Other work backs this up. A paper published in the journal European Financial Management in 2016 compared the effects of internal versus external due diligence on private equity portfolio returns of multiple institutional limited partners. Again, greater internal due diligence correlated to higher returns across multiple metrics, such as internal rate of return (maligned as it may be) and multiples on invested capital, whereas external due diligence had no discernable effect. Still more research shows strong evidence that in private equity manager selection, some limited partners consistently outperform and others lag time and again. One standard-deviation increase in in-house skill for manager selection led to a three-percentage-point boost in returns. Picking managers as an aligned principal fiduciary, not as an agent, is key to successful outcomes, especially in alternatives, where dispersion is widest.
There’s another simpler, practical problem. The client still has to pick the actual managers and construct the portfolio. The beleaguered fund-of-funds model solved for this by relieving the end client of the paradox of choice. As sponsors of 401(k)s have come to realize, simply dropping a massive menu of investment options in front of individuals creates analysis paralysis. Unable to come to grips with sorting through dozens of products, investors often simply do nothing. And when they do roll up their sleeves to figure it out, their picks underperform on average.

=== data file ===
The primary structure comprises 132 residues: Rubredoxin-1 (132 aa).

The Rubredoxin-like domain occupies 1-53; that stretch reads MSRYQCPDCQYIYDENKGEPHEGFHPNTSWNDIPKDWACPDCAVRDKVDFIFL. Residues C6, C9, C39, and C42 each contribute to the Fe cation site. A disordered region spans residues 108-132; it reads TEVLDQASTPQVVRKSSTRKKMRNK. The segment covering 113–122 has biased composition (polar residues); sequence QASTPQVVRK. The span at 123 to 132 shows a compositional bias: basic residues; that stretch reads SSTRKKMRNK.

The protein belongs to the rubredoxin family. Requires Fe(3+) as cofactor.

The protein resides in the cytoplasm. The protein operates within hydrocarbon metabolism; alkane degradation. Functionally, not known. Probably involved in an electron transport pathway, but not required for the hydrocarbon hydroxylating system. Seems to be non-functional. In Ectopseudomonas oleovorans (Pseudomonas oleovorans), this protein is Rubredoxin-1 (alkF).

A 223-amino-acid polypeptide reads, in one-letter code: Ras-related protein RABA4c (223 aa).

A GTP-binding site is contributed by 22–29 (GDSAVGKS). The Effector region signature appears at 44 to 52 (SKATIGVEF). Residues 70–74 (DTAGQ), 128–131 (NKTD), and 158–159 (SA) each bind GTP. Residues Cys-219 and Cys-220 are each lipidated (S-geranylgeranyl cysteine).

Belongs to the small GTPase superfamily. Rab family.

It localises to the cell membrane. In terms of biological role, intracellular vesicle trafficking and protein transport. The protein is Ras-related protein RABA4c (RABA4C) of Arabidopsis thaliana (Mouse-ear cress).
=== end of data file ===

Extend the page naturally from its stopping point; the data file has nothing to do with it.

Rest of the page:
The institutional appetite for funds of funds has long since abated, but I think this may have more to do with disappointing returns and the added layer of fees than the actual structure. Focusing on specific outcomes may be the solution. Indeed, 401(k) plan sponsors already know this. Most have significantly streamlined their offerings, and in many cases default members into a target-date fund — a fund of mutual funds mixed according to members’ projected retirement dates. These one-stop-shop products change allocations as members age, often for one transparent all-in management fee. In the defined-contribution world, reducing options, focusing on outcomes, and unburdening individuals has substantially increased participation rates and, more important, average client balances.
No investor needs hedge funds or private equity per se. The entire exercise is about curating the exposure to generate a desired return profile, either superior capital appreciation or higher income than is possible via traditional markets, thanks to differentiated and less liquid risks. I’ll call this “Retail Alts 2.0”: owning the management of the portfolio, ensuring outcomes meet expectations, and getting paid on that basis. Sourcing, diligencing, selecting (or perhaps more accurately, declining over and over and over until finally finding something worthwhile), structuring, and monitoring will matter more than mere access. But that model probably won’t scale so well.
The rules of the game are quite literally changing as we go. Yet one remains constant: Alpha and scale are invariably antithetical to one another. Which business model will you choose?